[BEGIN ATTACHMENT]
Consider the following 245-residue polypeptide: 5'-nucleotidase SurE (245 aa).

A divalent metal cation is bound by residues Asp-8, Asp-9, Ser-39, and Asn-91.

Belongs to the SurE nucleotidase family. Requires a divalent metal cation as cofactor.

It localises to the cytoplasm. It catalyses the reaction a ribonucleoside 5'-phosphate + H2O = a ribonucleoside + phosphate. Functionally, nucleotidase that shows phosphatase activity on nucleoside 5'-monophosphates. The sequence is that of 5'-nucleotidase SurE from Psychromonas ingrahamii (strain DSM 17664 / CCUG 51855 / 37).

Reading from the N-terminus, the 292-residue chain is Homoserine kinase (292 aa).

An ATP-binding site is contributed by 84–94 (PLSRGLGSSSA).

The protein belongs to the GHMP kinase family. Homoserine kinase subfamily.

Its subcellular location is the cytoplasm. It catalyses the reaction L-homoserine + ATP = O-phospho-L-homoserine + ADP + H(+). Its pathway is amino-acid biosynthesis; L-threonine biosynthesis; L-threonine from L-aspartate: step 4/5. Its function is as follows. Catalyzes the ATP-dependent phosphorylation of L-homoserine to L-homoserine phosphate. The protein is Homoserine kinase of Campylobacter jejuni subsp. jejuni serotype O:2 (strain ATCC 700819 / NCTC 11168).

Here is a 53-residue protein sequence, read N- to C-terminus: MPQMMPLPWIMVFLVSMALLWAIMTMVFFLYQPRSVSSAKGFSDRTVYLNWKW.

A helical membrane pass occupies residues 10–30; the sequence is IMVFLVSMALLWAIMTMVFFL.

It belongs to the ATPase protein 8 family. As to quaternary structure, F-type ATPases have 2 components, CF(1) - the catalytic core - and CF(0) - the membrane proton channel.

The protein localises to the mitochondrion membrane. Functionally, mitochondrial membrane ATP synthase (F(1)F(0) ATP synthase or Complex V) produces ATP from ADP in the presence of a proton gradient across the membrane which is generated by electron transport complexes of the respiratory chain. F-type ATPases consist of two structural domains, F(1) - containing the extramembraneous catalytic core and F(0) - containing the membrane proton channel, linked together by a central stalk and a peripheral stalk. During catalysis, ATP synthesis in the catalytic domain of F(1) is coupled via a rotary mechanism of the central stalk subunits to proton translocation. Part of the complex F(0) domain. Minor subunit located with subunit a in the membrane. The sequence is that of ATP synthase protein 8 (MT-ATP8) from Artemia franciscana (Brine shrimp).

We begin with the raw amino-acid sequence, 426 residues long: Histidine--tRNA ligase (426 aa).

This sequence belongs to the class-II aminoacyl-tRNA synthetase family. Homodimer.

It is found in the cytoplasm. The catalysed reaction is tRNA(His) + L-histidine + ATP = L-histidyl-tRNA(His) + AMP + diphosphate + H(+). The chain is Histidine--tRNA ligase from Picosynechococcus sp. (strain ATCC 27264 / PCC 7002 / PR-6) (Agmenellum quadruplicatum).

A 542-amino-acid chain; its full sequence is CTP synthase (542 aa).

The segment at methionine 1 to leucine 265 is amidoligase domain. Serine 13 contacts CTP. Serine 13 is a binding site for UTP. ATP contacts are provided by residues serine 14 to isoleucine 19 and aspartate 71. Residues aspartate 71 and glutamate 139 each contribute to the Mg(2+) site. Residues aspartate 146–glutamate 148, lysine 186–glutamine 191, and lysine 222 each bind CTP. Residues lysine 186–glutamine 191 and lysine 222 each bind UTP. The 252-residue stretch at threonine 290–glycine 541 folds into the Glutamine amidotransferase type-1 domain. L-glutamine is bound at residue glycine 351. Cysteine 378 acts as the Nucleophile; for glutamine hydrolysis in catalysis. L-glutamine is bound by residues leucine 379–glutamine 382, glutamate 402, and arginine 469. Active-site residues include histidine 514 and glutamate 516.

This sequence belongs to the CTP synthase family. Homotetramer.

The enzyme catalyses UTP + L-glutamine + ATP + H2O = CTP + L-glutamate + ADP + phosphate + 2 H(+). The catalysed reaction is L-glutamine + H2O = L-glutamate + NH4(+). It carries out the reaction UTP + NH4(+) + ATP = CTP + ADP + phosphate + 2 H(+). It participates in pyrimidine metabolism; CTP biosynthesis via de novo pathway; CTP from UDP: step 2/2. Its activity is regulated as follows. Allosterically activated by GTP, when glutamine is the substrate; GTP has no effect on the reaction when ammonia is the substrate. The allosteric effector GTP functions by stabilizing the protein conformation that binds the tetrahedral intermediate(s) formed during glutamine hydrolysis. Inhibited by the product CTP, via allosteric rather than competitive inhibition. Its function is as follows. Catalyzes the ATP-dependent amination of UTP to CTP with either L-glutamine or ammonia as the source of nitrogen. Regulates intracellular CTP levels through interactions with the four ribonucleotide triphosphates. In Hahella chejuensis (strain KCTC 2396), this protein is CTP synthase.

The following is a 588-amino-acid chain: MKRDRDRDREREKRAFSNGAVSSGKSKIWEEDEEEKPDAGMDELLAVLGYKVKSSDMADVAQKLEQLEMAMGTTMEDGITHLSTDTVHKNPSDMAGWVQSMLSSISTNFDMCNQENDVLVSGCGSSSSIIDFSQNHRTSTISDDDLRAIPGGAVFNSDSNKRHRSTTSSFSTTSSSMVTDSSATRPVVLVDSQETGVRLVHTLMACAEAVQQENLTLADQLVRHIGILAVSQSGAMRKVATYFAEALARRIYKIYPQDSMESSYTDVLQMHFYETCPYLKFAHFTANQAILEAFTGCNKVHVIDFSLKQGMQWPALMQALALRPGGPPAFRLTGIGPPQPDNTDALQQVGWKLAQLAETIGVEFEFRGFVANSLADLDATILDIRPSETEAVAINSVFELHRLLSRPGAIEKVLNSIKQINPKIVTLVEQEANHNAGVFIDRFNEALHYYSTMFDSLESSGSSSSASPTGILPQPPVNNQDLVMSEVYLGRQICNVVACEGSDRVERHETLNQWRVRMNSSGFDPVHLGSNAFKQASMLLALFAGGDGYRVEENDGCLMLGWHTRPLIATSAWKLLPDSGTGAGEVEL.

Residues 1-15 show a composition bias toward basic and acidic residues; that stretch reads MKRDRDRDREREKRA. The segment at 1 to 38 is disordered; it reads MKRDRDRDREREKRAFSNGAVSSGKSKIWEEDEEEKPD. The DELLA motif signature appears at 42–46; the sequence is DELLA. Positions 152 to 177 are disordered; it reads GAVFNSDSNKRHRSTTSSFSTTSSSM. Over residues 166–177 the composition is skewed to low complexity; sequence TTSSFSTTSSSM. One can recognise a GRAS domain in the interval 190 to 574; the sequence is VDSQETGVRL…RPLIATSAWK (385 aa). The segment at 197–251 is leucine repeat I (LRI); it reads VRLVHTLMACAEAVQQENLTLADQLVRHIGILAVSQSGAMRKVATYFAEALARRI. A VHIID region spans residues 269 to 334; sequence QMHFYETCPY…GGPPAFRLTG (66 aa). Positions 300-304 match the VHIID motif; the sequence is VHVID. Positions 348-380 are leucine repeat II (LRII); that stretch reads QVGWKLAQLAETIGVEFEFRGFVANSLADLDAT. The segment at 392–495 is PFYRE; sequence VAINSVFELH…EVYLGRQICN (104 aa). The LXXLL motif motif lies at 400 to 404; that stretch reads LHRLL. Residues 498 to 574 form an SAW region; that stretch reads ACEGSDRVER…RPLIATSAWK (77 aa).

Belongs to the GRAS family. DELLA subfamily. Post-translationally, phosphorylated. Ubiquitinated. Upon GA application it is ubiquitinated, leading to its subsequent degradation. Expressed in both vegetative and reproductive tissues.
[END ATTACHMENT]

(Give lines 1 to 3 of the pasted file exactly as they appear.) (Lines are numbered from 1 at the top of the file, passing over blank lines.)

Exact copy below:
Consider the following 245-residue polypeptide: 5'-nucleotidase SurE (245 aa).

A divalent metal cation is bound by residues Asp-8, Asp-9, Ser-39, and Asn-91.

Belongs to the SurE nucleotidase family. Requires a divalent metal cation as cofactor.